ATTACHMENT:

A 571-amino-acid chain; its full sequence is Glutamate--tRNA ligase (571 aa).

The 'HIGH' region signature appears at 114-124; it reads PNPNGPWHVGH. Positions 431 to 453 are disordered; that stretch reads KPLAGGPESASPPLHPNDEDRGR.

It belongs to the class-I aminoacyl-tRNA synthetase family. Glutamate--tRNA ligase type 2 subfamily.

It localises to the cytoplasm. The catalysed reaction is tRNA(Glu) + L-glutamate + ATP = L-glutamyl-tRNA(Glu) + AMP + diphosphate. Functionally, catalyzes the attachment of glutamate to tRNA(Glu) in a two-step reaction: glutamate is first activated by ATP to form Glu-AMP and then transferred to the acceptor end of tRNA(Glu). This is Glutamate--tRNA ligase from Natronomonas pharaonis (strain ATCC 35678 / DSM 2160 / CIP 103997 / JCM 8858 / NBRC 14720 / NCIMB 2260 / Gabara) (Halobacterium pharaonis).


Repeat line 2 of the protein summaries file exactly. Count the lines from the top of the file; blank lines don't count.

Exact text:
The 'HIGH' region signature appears at 114-124; it reads PNPNGPWHVGH. Positions 431 to 453 are disordered; that stretch reads KPLAGGPESASPPLHPNDEDRGR.